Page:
(these posts are the President’s Messages for the Advertising Production Association of Los Angeles. I decided to put them here so I could keep a concise record and in case any of y’all in cyberspace who find this blog did not get a newsletter!)
In tough times like these, people talk about being grateful for the simple things- for a job, for a home, for food on the table. For those fortunate enough to have an annual review in 2010, part of the conversation will be “at least we have jobs.” This is good, in kind of a “back to basics,” humble kind of way. But this approach doesn’t take advantage of the opportunity inherent in these times.
When times are not so tough, we raise our standards. When we are doing okay, it’s not enough just to have a job. When things are good, we evaluate our circumstances, and often realize things could be a lot better if a few changes were made. That’s not being ungrateful, it’s basic human nature. Two of the key advantages to being human are opposable thumbs, and being capable of dreams.
Sometimes I think of my first real advertising/marketing job. Interviewing for a large movie studio, I recall thinking, “Any crummy job at this place is better than the crummy job I have now.” And that launched my “professional” career. I was a lucky guy to get that job, for sure, but I set a trap for myself with that attitude. I planted a bad seed. Whenever times get tough, I can ratchet back a few steps to being okay with what I have. On one hand, an attitude of gratefulness is good. But not so much when I am settling for less than I could have if I worked at it.
I have read countless motivational tomes on achievement. I’ve heard everything from “Do What You Love and the Money Will Follow” to “Think and Grow Rich.” The secret ingredient of these books is that each one of them was written by someone using their experience, imagination and skill to build something unique and different. I can certainly learn from them, but as I go through life I find that there are unique voices that speak up from inside of me. They speak from different times and different experiences. They remind me of all the lessons I learned during trying times and how that the mettle I have was forged in great turmoil and pain. I didn’t get where I am today by settling. The courageous moments encourage me to continue on.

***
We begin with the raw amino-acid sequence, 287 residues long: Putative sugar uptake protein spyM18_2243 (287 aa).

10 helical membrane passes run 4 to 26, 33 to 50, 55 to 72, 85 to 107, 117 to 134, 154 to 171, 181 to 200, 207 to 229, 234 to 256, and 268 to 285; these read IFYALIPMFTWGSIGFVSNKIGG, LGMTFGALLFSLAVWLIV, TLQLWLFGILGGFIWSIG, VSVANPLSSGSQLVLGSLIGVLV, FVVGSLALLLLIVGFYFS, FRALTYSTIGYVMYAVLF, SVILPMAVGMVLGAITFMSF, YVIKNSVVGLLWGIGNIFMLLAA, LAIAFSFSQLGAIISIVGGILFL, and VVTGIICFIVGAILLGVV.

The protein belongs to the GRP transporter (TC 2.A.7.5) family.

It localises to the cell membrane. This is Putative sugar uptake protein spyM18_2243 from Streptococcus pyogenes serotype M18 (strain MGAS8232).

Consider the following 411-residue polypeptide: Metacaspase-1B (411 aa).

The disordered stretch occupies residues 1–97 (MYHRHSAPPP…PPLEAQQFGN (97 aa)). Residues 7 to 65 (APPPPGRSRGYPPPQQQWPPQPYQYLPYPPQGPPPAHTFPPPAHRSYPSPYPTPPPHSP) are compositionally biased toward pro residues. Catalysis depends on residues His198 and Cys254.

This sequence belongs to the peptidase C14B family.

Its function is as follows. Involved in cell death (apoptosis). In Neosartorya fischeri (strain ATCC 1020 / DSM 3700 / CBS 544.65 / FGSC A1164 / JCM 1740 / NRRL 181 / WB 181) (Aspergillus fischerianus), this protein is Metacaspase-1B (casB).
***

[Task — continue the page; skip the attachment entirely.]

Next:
Let’s take a scenario many in our industry have faced. If you do a terrific job, and create great functional systems for someone else, there’s a good chance you will work yourself out of a job. The successful environment you have created will outlive you, much as a child outlives its parents. If I can face the results of what I have created, I can move on to the next challenge. Maybe I start a company that creates great functional systems, and I can use the experience I gained while receiving a paycheck to achieve results beyond my comprehension.
Okay, that’s a nice scenario, but how about this one. I have expended my productive years learning and practicing a craft and a trade that is highly regarded but rarely understood outside of its practitioners. My employers don’t really know what I do, and after years in this business I make a fair living, so they eliminate my job, give it to those younger and less experienced than me, and thank me for my contributions. For many in this situation, the uniquely rich environment they created cannot be recreated, or found elsewhere. It’s there that the imagination and intuition must come into play.
Maybe the experience I have wasn’t meant to lead me always on the same path. I haven’t worked for a movie studio for more than 10 years now. At this point, following the path as it appears before me would be a parlay of print marketing experience on a healthcare industry path. But that would be a relatively safe way to see things. Maybe the experience I have gained is handing me the opportunity to do that one thing I always dreamed about.
The lesson for me is that the edge of a cliff is a jumping off point. I can grab onto the last tree root to save myself from falling, or I can let go and just surf that baby all the way down. It might hurt some as I free fall, bouncing off the rocks, but at the bottom of the cliff I might just find my true upside.
Jeff “Bouncing Boy” Thompson